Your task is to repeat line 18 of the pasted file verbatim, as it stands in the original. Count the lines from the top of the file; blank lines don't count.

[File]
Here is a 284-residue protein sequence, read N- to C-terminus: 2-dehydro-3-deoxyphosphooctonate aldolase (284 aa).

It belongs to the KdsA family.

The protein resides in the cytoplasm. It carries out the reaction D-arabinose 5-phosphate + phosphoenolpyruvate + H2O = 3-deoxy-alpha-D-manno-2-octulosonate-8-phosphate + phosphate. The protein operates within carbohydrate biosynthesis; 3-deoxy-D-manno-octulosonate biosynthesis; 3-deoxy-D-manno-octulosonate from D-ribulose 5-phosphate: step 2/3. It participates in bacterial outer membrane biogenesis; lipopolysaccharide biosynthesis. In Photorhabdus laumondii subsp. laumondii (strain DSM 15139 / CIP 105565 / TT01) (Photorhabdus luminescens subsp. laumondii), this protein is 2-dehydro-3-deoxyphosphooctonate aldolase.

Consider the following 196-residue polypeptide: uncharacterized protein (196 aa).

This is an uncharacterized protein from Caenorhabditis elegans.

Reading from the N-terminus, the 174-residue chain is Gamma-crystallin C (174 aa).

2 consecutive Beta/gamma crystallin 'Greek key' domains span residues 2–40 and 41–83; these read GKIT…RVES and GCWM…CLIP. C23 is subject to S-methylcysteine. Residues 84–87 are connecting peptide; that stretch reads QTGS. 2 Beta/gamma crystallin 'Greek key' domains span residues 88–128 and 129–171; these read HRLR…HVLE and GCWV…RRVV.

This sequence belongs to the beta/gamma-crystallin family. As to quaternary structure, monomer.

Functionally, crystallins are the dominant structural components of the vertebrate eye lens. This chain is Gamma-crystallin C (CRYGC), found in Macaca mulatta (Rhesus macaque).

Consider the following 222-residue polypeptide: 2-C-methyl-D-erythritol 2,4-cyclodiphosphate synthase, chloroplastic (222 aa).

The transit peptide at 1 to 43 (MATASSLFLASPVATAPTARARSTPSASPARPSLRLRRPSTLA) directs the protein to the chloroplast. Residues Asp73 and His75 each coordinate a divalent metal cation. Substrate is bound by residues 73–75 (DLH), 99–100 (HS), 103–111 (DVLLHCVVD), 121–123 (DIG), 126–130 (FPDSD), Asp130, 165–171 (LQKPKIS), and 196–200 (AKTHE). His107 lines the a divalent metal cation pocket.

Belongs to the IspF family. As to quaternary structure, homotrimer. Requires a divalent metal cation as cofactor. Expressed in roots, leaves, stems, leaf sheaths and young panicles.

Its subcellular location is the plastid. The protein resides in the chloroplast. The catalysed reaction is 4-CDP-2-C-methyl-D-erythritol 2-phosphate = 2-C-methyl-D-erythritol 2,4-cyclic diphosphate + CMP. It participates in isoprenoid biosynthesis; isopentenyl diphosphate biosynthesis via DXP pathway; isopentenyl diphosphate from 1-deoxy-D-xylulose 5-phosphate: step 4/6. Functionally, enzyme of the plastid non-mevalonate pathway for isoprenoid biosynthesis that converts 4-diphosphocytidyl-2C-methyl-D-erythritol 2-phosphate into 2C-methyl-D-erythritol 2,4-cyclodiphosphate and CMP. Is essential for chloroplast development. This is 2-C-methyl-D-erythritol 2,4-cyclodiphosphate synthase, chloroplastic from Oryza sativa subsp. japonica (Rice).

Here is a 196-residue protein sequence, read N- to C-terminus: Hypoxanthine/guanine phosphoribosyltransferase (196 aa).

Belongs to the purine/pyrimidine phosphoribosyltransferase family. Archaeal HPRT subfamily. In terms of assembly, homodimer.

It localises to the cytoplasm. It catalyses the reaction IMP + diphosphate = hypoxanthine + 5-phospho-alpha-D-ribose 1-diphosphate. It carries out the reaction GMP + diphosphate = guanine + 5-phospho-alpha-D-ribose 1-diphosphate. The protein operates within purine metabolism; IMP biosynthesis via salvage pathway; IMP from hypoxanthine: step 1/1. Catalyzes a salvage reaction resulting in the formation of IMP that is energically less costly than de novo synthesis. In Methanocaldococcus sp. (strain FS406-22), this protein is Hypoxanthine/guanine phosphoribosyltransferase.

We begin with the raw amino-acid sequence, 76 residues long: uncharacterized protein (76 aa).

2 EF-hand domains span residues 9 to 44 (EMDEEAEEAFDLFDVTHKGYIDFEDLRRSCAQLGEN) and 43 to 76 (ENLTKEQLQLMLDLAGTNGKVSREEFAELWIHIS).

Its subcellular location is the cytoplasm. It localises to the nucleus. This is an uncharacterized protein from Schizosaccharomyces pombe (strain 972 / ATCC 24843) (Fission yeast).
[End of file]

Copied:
2 EF-hand domains span residues 9 to 44 (EMDEEAEEAFDLFDVTHKGYIDFEDLRRSCAQLGEN) and 43 to 76 (ENLTKEQLQLMLDLAGTNGKVSREEFAELWIHIS).